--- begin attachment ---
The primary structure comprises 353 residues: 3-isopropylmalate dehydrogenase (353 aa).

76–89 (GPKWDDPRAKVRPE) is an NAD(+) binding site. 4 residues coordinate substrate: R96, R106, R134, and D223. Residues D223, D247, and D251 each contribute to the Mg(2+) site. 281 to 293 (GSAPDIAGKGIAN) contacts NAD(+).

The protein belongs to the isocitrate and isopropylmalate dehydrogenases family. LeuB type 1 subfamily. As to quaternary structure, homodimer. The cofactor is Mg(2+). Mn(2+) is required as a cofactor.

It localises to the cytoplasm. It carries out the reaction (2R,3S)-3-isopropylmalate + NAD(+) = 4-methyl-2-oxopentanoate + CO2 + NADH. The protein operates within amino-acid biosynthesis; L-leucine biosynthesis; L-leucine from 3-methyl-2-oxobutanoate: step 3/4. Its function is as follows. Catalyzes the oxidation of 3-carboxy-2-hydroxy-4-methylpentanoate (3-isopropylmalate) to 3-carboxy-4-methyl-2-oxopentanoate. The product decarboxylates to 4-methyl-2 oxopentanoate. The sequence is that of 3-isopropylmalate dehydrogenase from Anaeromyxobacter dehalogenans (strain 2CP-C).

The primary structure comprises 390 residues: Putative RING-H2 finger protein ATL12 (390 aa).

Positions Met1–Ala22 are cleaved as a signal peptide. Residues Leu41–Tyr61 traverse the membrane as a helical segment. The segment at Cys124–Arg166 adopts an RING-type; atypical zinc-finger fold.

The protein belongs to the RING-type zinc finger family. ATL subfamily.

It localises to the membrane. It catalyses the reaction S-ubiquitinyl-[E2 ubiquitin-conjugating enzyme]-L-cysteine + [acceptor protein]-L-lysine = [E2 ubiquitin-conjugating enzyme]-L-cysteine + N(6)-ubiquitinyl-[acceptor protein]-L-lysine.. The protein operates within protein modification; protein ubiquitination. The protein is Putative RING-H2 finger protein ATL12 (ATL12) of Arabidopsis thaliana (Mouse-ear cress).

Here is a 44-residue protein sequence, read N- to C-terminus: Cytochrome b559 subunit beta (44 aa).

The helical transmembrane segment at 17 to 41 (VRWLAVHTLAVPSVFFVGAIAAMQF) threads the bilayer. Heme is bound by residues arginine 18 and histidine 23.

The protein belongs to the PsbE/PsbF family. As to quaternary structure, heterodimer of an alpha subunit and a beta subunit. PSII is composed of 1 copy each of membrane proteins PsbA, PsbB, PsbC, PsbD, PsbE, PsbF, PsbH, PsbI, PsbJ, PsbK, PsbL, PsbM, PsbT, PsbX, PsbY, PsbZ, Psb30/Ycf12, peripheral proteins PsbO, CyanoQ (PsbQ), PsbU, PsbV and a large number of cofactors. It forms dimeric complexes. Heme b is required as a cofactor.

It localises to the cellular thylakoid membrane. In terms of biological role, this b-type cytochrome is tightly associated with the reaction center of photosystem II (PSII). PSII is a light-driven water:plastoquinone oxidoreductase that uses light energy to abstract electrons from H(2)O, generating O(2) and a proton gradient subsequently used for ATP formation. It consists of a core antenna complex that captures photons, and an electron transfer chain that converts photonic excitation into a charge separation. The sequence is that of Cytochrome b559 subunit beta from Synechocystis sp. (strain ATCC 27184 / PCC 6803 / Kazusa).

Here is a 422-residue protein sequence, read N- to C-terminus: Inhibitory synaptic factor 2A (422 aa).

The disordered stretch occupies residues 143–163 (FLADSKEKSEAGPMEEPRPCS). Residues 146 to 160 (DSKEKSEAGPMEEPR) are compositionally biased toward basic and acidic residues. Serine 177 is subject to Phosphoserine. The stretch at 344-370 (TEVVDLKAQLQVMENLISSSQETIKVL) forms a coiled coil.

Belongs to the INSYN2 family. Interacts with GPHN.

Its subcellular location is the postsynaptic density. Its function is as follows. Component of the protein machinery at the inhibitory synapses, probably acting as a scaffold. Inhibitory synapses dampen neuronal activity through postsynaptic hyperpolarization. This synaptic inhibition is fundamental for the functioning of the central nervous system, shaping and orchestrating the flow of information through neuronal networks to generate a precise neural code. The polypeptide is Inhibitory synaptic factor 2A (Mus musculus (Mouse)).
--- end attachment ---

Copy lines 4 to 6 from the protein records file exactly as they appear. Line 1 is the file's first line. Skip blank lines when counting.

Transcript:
It localises to the cytoplasm. It carries out the reaction (2R,3S)-3-isopropylmalate + NAD(+) = 4-methyl-2-oxopentanoate + CO2 + NADH. The protein operates within amino-acid biosynthesis; L-leucine biosynthesis; L-leucine from 3-methyl-2-oxobutanoate: step 3/4. Its function is as follows. Catalyzes the oxidation of 3-carboxy-2-hydroxy-4-methylpentanoate (3-isopropylmalate) to 3-carboxy-4-methyl-2-oxopentanoate. The product decarboxylates to 4-methyl-2 oxopentanoate. The sequence is that of 3-isopropylmalate dehydrogenase from Anaeromyxobacter dehalogenans (strain 2CP-C).

The primary structure comprises 390 residues: Putative RING-H2 finger protein ATL12 (390 aa).

Positions Met1–Ala22 are cleaved as a signal peptide. Residues Leu41–Tyr61 traverse the membrane as a helical segment. The segment at Cys124–Arg166 adopts an RING-type; atypical zinc-finger fold.